Thursday, November 28, 2013

Phillip Chiyangwa in a messy divorce for cheating on his wife & his wife is demanding US$83 000 per month as maintenance

Businessman Mr Phillip Chiyangwa is embroiled in a messy divorce in which his wife of 25 years is claiming 85 percent of the couple’s wealth and US$83 000 per month for 120 months as maintenance after the termination of the marriage. Mrs Elizabeth Chiyangwa (nee Juma) says her husband was now associating with several other women and that their marriage had irretrievably broken down.
Her lawyer Advocate Isaiah Mureriwa of Scanlen and Holderness, filed the divorce papers on at the High Court on Monday.
Mrs Chiyangwa is seeking a decree of divorce, an order for property sharing in which she claims 85 percent and monthly maintenance in the sum of US$83 000 for a period of 120 months.
Among the listed properties believed to be part of Mr Chiyangwa’s empire include 60 hectares of land in the Grange (Harare), Stoneridge Farm measuring 586 hectares, six hectares of land in Harare, Lot 3 of Delnadamph Estate measuring 5 hectares, Stand 65 Colne Valley Township 5 of Lot 7A measuring 7 hectares, Stand 389 Derbyshire Township measuring 25 hectares, a piece of land in Zvimba measuring 1 331 hectares, piece of land in Shortson Harare measuring 72 hectares, part of Sangwe Farm in Chinhoyi measuring 845 hectares, 2 812 hectares of land at Olympus Farm in Chinhoyi, 4 060 hectares at Old Citrus Farm in Chinhoyi, 1 416 hectares at Strathcona Farm, Chinhoyi, 600 hectares at North Umzari Farm, urban residential stands throughout the country, a fleet of top of the range vehicles and 40 companies.
Mrs Chiyangwa claims during the subsistence of their marriage, they acquired 109 stands, plots and structures and a host of other properties.
In the plaintiff’s declaration forming part of the application, Mrs Chiyangwa said she married Mr Chiyangwa in 1986 but their marriage was solemnised under Chapter 5:11 of the Marriages Act on November 11 1988.
The parties have two daughters Ellen Vanessa (born 1986) and Mitchelle Martha (born 1989).
Mrs Chiyangwa claims the marriage had irretrievably broken down.
“The defendant (Mr Chiyangwa) has improperly associated himself with several other women sexually.
“The defendant continues with such conduct such that the plaintiff finds his continued behaviour irreconcilable with a continued marital relationship between her and the defendant.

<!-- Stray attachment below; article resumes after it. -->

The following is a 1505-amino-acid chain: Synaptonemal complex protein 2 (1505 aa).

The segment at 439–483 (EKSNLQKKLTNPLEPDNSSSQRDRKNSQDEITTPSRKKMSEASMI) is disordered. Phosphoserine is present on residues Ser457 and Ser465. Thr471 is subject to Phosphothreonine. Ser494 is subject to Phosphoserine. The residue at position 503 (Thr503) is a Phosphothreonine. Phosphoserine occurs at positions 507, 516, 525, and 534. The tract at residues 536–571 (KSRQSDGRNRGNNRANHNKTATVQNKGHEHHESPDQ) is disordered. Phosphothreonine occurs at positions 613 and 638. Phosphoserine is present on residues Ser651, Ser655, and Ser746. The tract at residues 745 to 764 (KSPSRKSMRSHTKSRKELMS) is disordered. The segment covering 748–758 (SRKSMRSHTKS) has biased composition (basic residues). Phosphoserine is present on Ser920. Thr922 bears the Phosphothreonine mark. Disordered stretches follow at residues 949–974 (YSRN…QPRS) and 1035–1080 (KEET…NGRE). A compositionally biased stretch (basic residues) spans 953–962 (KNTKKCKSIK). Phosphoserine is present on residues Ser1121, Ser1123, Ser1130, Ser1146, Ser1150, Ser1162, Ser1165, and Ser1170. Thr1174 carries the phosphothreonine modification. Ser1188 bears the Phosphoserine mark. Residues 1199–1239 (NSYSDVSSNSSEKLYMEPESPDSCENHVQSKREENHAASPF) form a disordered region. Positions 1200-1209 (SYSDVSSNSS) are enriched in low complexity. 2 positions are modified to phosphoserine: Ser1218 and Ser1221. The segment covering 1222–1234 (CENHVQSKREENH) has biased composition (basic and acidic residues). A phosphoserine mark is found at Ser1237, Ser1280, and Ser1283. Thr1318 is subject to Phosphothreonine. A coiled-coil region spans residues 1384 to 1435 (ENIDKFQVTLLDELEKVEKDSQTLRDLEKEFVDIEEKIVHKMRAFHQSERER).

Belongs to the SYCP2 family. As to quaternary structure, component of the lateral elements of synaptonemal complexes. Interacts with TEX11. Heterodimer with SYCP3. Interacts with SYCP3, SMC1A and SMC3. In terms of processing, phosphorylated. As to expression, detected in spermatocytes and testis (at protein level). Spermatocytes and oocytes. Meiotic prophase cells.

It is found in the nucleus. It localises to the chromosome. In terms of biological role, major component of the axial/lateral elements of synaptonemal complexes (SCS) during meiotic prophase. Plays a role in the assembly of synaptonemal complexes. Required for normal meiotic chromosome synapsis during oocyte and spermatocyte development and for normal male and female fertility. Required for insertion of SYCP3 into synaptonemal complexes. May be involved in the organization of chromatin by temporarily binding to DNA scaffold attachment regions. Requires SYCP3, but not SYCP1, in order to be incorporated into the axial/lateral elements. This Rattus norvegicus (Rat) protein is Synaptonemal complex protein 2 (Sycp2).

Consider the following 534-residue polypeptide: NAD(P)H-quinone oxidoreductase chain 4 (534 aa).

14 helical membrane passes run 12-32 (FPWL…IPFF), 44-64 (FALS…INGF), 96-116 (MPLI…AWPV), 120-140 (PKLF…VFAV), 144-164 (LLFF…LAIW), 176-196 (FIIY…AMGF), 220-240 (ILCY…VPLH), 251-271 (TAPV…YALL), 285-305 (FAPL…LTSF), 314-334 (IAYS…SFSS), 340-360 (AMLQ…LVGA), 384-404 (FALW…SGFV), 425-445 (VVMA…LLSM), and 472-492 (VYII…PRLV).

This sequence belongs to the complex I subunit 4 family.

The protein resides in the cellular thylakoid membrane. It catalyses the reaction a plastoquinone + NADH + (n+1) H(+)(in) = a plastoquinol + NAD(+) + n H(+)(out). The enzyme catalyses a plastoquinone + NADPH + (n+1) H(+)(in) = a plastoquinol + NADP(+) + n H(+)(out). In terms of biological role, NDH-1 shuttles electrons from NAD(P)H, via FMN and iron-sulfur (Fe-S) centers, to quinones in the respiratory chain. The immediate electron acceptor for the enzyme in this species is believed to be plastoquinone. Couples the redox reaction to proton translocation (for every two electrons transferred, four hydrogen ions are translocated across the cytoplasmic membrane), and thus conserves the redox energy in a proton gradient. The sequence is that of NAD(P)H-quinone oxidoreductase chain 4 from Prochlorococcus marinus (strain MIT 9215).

“The defendant continuously neglects, emotionally and physically, abuses the plaintiff in a manner inconsistent with a normal marital relationship.
“The abuse is to the extent that the plaintiff lives in constant fear of the defendant and her continued living with him is out of submission as opposed to consent, a situation incompatible with a normal marital relationship.
“The defendant has successfully alienated his love for the plaintiff to other several women to the extent that the plaintiff regards as irreconcilable with a continued marital relationship.
“As a result of the conducts and behaviours mentioned above, the plaintiff has consequently lost all trust, faith, love and affection for the defendant to the extent that she desires to have this marriage dissolved,” read the declaration.
Mrs Chiyangwa said the properties she listed were acquired by the couple over the years but registered in Mr Chiyangwa’s name or names of some companies linked to him.
She wants the court to appoint an independent professional auditor to determine the exact extent and particulars of the estate acquired by the parties during the subsistence of the marriage and compile an inventory of the properties.
An independent evaluator, Mrs Chiyangwa says, should be appointed by the registrar of the High Court to evaluate the properties in the inventory to be compiled by the auditors.
Mrs Chiyangwa says the parties involved in the divorce should equally pay the appointed evaluator and forensic auditor.
She wants 85 percent of the property.
“The defendant shall pay the 85 percent value in cash to the plaintiff within a period of 90 days of the decree of divorce, failure of which the deputy sheriff shall, by public auction sell those of the assets mentioned in the inventory as shall realise cash proceeds equivalent to 85 percent of the value declared by the evaluator and pay such portion of the proceeds thereof as is equal to 85 percent of the declared value of the estate to the plaintiff.”
Source: herald

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